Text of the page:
Python Variables Definition
Variables in simple terms are names you give to computer memory locations that are helpful to store values in programming or A variable is a name that refers to a value.
Create Python Variable
unlike Java or any other programming language Python has no special commands for declaring variables. You can create a variable with a name, equal sign (the symbol = ), and value.
variable_name = value_here
Even you do not need to mention the type of value in python. It has two parts, the variable(name) and its value.
These values belong to different types, for example, 4 is an integer, and “Hello, World!” is a string, so-called because it contains a “string” of letters. The interpreter can identify strings due to quotation marks.
Here are some examples of Python Variables
# Python Variables message = “Hello, World!” num = 20 pi = 3.1415926535897931 # here the 'pi' is the name of the variable and 3.1415926535897931 is its value.
If you are not sure what type a value has, You can use the type() method. Pass variable as a parameter.
Because it creates confusion, for example, what about values like “20” and “3.14”? They look like numbers, but they are in quotation marks like strings, so they are strings in python.
type('Hello, World!') # 'str' type(20) # 'int' type(3.14) # 'float' type('20') # 'str' type('3.14') # 'str'
How does Python handle large integer values?
When you type a large integer, you might be tempted to use commas between
groups of three digits, as in 1,000,000.
# Example # Python variables large_int = 2,000,00 print(large_int) #Output: (2, 0, 0) # Actually print large number large_num = 2_000_00 print(large_num) # Output: 200000
Python interprets 2,000,000 as a comma-separated sequence of integers, that is printed with spaces between.
Note: You can write the strings with single or double quotes but make sure that is case-sensitive.
Rules for Python variables
- A variable name must start with a letter or the underscore character
- A variable name can only contain alpha-numeric characters and underscores (A-z, 0-9, and _ )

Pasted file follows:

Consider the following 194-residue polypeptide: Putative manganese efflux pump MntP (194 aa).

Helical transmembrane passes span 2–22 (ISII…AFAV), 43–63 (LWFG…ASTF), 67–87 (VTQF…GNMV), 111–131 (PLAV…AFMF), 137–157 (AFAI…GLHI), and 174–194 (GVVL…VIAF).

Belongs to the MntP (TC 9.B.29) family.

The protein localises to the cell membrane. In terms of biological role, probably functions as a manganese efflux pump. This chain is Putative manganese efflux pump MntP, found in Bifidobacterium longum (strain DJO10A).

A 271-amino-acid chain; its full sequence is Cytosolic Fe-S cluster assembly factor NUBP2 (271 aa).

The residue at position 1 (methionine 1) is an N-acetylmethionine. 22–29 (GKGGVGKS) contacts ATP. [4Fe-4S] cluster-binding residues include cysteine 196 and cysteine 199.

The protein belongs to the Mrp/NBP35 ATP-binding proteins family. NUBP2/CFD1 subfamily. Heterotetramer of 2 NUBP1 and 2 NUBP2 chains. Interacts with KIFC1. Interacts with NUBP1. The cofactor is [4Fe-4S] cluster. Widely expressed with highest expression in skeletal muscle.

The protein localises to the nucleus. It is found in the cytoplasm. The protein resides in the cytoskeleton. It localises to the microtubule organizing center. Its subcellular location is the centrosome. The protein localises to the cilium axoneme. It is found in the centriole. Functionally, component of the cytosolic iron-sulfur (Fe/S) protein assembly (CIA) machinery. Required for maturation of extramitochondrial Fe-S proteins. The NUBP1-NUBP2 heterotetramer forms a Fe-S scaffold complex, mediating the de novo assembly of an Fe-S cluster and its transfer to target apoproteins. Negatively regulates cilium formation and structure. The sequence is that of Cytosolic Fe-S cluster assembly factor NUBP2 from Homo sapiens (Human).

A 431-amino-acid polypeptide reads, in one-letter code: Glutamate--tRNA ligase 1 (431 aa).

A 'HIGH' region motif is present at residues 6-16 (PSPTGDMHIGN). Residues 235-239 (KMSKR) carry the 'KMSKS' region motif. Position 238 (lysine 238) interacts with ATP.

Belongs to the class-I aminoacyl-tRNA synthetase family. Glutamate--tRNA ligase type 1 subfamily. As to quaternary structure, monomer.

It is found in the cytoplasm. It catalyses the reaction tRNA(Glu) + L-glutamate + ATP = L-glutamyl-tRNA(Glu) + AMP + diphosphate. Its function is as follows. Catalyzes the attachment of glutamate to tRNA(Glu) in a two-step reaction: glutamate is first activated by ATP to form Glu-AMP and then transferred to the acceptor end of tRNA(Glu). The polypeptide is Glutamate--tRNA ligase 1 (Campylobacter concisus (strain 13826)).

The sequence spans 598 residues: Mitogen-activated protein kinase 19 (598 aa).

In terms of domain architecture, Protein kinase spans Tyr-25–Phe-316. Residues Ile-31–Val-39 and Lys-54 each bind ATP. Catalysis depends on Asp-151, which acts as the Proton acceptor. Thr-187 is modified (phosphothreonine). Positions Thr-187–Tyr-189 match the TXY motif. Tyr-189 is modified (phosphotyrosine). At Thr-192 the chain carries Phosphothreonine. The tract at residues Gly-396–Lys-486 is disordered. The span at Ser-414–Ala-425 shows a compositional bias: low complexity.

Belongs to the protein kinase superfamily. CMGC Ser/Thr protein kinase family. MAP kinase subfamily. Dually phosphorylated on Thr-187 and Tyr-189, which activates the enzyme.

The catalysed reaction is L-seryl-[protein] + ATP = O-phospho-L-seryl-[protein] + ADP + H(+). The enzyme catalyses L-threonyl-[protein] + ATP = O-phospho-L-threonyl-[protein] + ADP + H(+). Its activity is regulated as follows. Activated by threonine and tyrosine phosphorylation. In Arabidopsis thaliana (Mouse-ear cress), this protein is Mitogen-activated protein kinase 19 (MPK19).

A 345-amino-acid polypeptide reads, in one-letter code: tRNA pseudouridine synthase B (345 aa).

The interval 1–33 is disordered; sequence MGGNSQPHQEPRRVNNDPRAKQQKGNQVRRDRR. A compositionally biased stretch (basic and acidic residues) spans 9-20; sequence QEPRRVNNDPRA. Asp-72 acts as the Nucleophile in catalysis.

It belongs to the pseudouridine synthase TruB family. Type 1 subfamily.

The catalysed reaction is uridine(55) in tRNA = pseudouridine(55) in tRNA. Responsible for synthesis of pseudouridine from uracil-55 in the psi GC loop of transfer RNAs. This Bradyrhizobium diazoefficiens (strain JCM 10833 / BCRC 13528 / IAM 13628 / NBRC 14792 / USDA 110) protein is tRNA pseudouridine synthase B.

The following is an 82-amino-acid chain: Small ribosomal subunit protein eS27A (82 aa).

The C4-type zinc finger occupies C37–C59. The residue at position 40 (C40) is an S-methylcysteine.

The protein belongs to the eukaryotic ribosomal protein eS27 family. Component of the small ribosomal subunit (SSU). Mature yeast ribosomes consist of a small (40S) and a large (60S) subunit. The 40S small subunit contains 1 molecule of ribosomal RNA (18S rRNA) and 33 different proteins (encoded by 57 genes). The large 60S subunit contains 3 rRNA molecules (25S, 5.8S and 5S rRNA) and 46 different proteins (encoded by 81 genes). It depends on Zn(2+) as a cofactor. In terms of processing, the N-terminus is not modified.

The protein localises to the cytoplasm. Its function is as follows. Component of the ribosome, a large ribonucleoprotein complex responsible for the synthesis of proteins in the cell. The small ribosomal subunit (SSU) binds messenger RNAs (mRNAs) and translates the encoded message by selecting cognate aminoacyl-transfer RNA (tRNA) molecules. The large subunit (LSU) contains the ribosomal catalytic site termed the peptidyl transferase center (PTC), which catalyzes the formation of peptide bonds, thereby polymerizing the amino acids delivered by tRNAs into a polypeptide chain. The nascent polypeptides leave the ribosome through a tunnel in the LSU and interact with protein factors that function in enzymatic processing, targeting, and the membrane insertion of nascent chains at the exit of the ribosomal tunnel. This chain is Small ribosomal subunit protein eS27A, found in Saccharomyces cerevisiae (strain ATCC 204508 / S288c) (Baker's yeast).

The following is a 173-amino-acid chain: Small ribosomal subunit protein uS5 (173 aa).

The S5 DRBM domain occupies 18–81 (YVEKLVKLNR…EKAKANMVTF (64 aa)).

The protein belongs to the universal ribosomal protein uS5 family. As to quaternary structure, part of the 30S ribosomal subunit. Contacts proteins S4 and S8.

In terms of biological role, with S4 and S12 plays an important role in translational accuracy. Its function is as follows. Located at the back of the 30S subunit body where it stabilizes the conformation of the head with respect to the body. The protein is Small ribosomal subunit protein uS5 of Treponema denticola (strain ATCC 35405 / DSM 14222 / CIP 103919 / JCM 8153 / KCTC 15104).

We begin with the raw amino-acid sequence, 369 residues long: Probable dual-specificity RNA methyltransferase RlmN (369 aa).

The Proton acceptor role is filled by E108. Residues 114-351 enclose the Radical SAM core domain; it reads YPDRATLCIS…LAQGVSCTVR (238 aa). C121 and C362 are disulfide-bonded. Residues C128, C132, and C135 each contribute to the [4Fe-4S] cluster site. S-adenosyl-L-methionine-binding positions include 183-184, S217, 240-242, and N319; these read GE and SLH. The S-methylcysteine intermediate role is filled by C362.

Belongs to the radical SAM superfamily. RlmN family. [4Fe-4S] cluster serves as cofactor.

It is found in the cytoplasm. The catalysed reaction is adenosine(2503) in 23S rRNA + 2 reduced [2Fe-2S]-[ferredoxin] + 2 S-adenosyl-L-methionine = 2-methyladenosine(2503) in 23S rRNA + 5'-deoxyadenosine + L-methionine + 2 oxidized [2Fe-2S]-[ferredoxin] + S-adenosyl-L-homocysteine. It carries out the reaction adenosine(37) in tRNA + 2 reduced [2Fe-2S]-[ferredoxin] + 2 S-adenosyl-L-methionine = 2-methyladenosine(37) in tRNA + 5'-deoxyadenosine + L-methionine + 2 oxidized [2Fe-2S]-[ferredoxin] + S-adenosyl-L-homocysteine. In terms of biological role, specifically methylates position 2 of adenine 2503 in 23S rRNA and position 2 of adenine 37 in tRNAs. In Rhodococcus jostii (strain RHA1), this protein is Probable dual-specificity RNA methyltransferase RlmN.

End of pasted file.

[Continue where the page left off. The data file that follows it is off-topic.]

- A variable name cannot start with a number
- Variable names are case-sensitive (name, Name, and NAME are not variables)
#Example #legal variable names in python varname = "John doe" var_name = "John doe" _var_name = "John doe" varName = "John doe" VARNAME = "John doe" var_name1 = "John doe" #illegal variable names in Python 1vaename = "John doe" var-name = "John doe" var name = "John doe" ###
Assign Multiple Values to Multiple Variables
Python allows you to assign values to multiple variables in a single line. consider the simple example.
#Assign Multiple Values to Multiple Variables name, age, location = "John Doe", "31", "US" print(name) #Output: 'John Doe'
Global Variables in Python
Global variables in Python are defined outside a function, usually on top of the program.
#Python Global Variables name = "Jhon Doe" def getName(): print("My name is " + name) getName() #Output: My name is Jhon Doe
The above example
name = "Jhon Doe" is a Global variable. It has a global scope and is accessible inside the
Local variables in python
The local variables in Python are defined inside of a function. they have local scope.
we will discuss the local and global scope later here in this chapter.
Consider the following example of local variables.
#Local variables in python def getName(): name = "Jhon" print("My name is " + name) getName() #Output: My name is Jhon
What is a local and global variable?
A variable’s scope is the range of the script where it is accessible. Variables have either global or local scope. A global variable is accessible in every function. A local variable, however, has a limited scope and can be accessed only within the block that it is declared in.
The global Keyword
When you create a variable inside a function, that variable is local, has local scope, and can only be available inside that function.
global keyword, this will make the scope global even if the variables are defined inside of the function.
#The global scope in python def myName(): global name name = "Jhon Doe" myName() print("My name is " + name) #Output: My name is Jhon Doe